By Daniel McAdam
In 1880, with the introduction of the treadle saw, what had previously been known as dissections (not a word with particularly enjoyable connotations in our own time) came to be known as jigsaw puzzles, although they were actually cut by a fretsaw, not a true jigsaw. Towards the end of the century plywood came to be used. With illustrations glued or painted on the front of the wood, pencil tracings of where to cut were made on the back. These pencil tracings can still be found on some of these older puzzles.
Cardboard puzzles were first introduced in the late 1800's, and were primarily used for children's puzzles. It was not until the 20th century that cardboard puzzles came to be die-cut, a process whereby thin strips of metal with sharpened edges - rather like a giant cookie-cutter - are twisted into intricate patterns and fastened to a plate. The "die" (which refers to this assembly of twisted metal on the plate) is placed in a press, which is pressed down on the cardboard to make the cut.
Thus, in the early 1900's, both wooden and cardboard jigsaw puzzles were available. Wooden puzzles still dominated, as manufacturers were convinced that customers would not be interested in "cheap" cardboard puzzles. Of course, a second motivation on the part of manufacturers and retailers of jigsaw puzzles was that the profit from a wooden puzzle, which might sell for $1.00, was far greater than for a cardboard jigsaw puzzle, which would usually sell for about 25¢.
The Golden Age of jigsaw puzzles came in the 1920s and 1930s with companies like Chad Valley and Victory in Great Britain and Einson-Freeman, Viking and others in the United States producing a wide range of puzzles reflecting both the desire for sentimental scenes, enthusiasm for the new technologies in rail and shipping and, last but not least, new marketing strategies.
One strategy was to make cardboard puzzles more intricate and difficult, thus appealing as much to adults as to children. Another was to use jigsaw puzzles as premiums for advertising purposes. Einson-Freeman of Long Island City, New York began this practice in 1931, making puzzles that were given away with toothbrushes. Other premiums followed, but more important to the jigsaw puzzle's enduring success was the introduction of the weekly puzzle. This practice began in the United States in September, 1932 - very much the depth of the Depression - with an initial printing of 12,000 puzzles. Soon after, printings rose to 100,000 and then 200,000.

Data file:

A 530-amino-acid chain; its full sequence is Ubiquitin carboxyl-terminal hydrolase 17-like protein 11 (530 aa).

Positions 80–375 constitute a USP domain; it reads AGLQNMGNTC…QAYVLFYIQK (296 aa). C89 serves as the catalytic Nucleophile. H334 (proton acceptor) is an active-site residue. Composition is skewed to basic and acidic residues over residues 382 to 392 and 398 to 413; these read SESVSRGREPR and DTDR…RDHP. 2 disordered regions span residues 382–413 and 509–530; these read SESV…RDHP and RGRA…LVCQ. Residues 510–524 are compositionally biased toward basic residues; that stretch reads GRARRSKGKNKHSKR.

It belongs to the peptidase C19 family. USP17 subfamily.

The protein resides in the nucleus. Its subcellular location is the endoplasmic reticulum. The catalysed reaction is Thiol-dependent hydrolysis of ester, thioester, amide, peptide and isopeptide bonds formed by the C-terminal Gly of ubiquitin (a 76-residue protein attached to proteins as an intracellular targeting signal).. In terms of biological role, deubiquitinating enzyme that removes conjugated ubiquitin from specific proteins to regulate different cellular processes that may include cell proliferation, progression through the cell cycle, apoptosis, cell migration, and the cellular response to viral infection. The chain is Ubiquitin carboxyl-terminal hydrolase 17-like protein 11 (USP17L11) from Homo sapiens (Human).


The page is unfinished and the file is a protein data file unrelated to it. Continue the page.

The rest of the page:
It might seem odd at first glance that a non-necessity like a jigsaw puzzle would sell so well in the Depression. But the appeal, then as now, was that one bought a good deal of entertainment for a small price. The weekly jigsaw puzzle could constitute a solitary or group activity, and would occupy one's time enjoyably for hours. And, of course, a jigsaw puzzle was "recyclable," in that one could break the puzzle up once one had completed it and then pass it on to another family member or friend. Another point to bear in mind that jigsaw puzzle enthusiasts in the Depression discovered what many in our own time are rediscovering - that working on a jigsaw puzzle is a great way to reduce stress!
The popularity of jigsaw puzzles has waxed and waned since the
Depression. They are still, just like the first jigsaw puzzle, sometimes
used to teach geography: I recall assembling a puzzle of the continental states
of the USA when I was a boy. (Texas was an easy piece to locate, Colorado
quite challenging.) They are still available in both wood and
cardboard. They are still a lot of entertainment for a small price.
Jigsaw puzzles are a pastime, and I will make no nobler claim for them.
But they are a healthier pastime than watching inane (and occasionally vulgar)
television shows or playing inane (and occasionally vulgar and/or violent)
computer games. And if they are addictive - and they are -
they are a harmless addiction.
© Daniel McAdam.